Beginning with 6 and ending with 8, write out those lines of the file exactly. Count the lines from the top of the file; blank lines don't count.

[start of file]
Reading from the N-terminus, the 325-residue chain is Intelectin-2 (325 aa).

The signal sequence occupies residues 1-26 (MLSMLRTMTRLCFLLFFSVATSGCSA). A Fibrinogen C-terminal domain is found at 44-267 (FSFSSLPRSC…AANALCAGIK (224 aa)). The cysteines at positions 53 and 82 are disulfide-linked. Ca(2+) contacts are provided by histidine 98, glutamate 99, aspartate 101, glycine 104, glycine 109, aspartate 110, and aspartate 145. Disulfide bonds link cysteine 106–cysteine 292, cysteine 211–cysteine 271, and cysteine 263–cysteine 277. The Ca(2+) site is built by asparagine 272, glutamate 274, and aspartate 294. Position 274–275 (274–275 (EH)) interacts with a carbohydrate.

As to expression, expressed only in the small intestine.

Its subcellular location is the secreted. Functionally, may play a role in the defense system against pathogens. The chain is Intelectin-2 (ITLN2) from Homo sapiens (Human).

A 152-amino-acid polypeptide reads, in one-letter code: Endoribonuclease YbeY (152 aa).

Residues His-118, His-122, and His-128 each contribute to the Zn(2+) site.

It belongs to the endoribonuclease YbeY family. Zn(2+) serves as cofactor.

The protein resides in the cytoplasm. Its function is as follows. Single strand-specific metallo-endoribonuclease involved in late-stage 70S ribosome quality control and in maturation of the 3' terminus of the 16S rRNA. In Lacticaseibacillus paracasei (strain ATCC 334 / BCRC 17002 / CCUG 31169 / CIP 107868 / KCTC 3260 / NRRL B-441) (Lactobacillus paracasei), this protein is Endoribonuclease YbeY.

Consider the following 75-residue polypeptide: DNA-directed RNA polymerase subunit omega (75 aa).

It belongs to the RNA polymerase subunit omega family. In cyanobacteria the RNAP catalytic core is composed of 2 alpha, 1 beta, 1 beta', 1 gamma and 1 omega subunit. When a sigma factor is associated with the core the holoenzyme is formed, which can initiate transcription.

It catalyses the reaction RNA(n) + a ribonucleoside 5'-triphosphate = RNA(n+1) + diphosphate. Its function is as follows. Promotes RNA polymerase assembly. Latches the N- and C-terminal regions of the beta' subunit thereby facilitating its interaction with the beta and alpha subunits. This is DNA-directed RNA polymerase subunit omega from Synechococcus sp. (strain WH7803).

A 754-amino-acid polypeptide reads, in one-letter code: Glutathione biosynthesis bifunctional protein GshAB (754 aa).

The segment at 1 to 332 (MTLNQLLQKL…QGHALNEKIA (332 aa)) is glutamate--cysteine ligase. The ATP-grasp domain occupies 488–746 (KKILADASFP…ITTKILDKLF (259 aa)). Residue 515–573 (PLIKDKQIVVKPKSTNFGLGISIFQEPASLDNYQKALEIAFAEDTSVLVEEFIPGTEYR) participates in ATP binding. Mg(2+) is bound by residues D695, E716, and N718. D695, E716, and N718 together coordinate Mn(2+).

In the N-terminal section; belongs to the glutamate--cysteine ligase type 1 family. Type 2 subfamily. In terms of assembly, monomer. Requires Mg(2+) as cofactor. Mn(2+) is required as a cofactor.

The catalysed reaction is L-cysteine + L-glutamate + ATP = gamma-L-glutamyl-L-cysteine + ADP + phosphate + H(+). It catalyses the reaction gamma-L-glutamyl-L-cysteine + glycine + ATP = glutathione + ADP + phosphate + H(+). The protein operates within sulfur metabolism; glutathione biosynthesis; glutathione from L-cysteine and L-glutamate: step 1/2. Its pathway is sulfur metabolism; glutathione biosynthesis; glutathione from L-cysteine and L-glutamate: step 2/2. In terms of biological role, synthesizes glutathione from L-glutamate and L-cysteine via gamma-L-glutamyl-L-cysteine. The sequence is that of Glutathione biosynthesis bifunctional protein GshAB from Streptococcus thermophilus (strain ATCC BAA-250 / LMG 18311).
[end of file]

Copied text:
Residues His-118, His-122, and His-128 each contribute to the Zn(2+) site.

It belongs to the endoribonuclease YbeY family. Zn(2+) serves as cofactor.

The protein resides in the cytoplasm. Its function is as follows. Single strand-specific metallo-endoribonuclease involved in late-stage 70S ribosome quality control and in maturation of the 3' terminus of the 16S rRNA. In Lacticaseibacillus paracasei (strain ATCC 334 / BCRC 17002 / CCUG 31169 / CIP 107868 / KCTC 3260 / NRRL B-441) (Lactobacillus paracasei), this protein is Endoribonuclease YbeY.